Tour 1 Outside perimeter of the burial ground and Murals
Park on Cambria, south side of burial ground
See The old Fairhill Friends Meeting house corner Cambria and Indiana. 1883.
Now St. Johns Memorial Baptist Church, venue for Historic Fairhill programs
walk west to Germantown Ave, and turn right 100′
See the mural “Female Anti Slavery Society”
Pictures: Lucretia Mott, protesting black and white women, Martin Luther KIng, Jr,
Barbara Moffett of the American Friends Service Committee
This was the first female led, racially integrated political movement in the USA
“Am I not a woman? Are we not brothers and sisters?”
walk right on Germantown to the next building,
The Universalist Hagar Spiritual Church
See the mural, “Underground Railroad Mural”
see Lucretia Mott, Robert Purvis both buried at Fairhill with their spouses
see names of agents and conductors of the UGRR working in Philadelphia
read the text about UGRR and Fairhill Burial Ground
walk right up Indiana Ave. to corner 9th and Indiana
See mural “Together We Stand”
The Vietnam vet looks at his watch as if to say, “What time is it? I thought the war was over.”
Chollo and Yamira, teen boyfriend and girlfriend were killed on this corner during the drug wars
25 dealers stood on the corner, people died in drug houses, gunfire made streets too dangerous to go out
See mural, “Tribute to Peaches”
Peaches Ramos, block captain organized the neighbors
to help the police turn back the drug dealers who stood at the corner in the biggest open
air crack cocaine market in the city 1999-2001
Peaches was never harmed by the dealers who all knew her. Later, she visited Graterford
prison and the inmates where were painting the Healing Wall murals.
Walk north along 9th St. to Clearfield
See mural Officer Ortiz: from the neighborhood and killed in the neighborhood in the drug wars
Walk west to Germantown Ave
See murals “The Healing Walls: the Perpetrators Wall and the Victim’s Wall”
These murals were painted by inmates in Graterford Prison who had sold drugs in Fairhill
Peaches Ramos visited and they all remembered her as the one they respected and avoided
Tour 2 inside the Fairhill Burial Ground 1703
Enter through Cambria gate up the cobblestone path.
See the signs with Lucretia Mott, white Quaker minister, and Robert Purvis, black businessman
These great leaders of abolition and early women’s rights movements are buried here with their families.
Text: George Fox, the founder of Quakerism visited the US once and left this land to Philadelphia Quakers for
a Meetinghouse, a burying ground, a playground for children of the town to play and to grow simples ( medicinal herbs)
See map of the burial ground laid out in 1854, with grave locations
Lucretia and James Mott, white Quaker abolitionists and early women’s rights leaders E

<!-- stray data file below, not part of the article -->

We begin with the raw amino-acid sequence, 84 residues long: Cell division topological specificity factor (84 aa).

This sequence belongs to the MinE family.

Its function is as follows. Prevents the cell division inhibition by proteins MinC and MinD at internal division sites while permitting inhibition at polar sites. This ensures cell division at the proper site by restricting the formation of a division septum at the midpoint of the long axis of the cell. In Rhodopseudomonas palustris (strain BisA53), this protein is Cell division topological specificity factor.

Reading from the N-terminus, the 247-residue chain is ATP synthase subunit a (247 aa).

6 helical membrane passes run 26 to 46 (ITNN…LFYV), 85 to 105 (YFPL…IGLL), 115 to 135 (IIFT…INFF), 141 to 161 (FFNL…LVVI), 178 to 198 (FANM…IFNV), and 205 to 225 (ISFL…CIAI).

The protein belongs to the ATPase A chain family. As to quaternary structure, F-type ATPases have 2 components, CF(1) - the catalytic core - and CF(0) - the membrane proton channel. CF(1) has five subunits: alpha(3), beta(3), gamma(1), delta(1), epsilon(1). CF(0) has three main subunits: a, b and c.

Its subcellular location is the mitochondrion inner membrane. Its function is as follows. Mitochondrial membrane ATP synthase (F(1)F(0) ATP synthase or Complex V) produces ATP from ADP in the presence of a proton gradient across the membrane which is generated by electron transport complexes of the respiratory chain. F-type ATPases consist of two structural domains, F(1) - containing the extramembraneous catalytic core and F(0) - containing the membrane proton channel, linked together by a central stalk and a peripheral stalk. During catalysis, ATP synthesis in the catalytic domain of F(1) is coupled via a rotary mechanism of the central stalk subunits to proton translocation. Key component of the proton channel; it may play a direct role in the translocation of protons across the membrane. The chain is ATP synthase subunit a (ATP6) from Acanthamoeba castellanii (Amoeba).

Robert and Harriet Purvis, black abolitionists and early women’s rights leaders E
Mary Ann and Thomas M’Clintock – organizers of the Seneca Falls Conference on the rights of Women E
Anna Jeanes – Quaker donor who gave Booker T Washington $1million to start schools for black students in deep south
The Jeanes Supervisors set up a network of schools that became the first public schools for black children.
Edward Parrish – founding president of Swarthmore College, sent by President Grant to make peace in Indian territories.
See arboretum of great shade trees, including William Penn American Elm, Swamp White Oak, Sycamores, Linden,
See vault on lower path where bodies were stored in winter when ground was frozen
See history garden by the Indiana fence, with crops grown by succeeding cultures:
Lenni Lenape, English Quakers, German Mennonites, African Americans, Caribbean Hispanics
See picnic table with benches from 1900 Philadelphia Yearly Meeting –
This is where the Youth Garden Interns meet in summer to work in gardens and farm stand.
Rest yourself, Friend, on the benches.
Imagine this Fair Hill in 1703 with the little stream Gunner’s Run running down Indiana Ave. to Germantown This was forest and farmland
half way between the towns of Philadelphia and Germantown a days ride on horseback. Here the Quakers built a little brick Meetinghouse that became a field hospital in the War of Independence 1776-9
Imagine the Purvises defying the vigilantes to shelter enslaved people on their way to Canada in 1840’s and 50’s
Imagine Lucretia and James traveling up and down the early Republic preaching against slavery and organizing resistance. 1830’s-50’s.
Imagine Lucretia and Mary Anne planning the Seneca Falls Conference on the Rights of Women with Elizabeth Cady Stanton and two others. Imagine that first convention with their Declaration of Sentiments “We hold these truths to be self evident, that all men and women are created equal and endowed by the creator with certain inalienable rights. “1848
Imagine what we can do together today in Philadelphia to work for justice and bring more peace.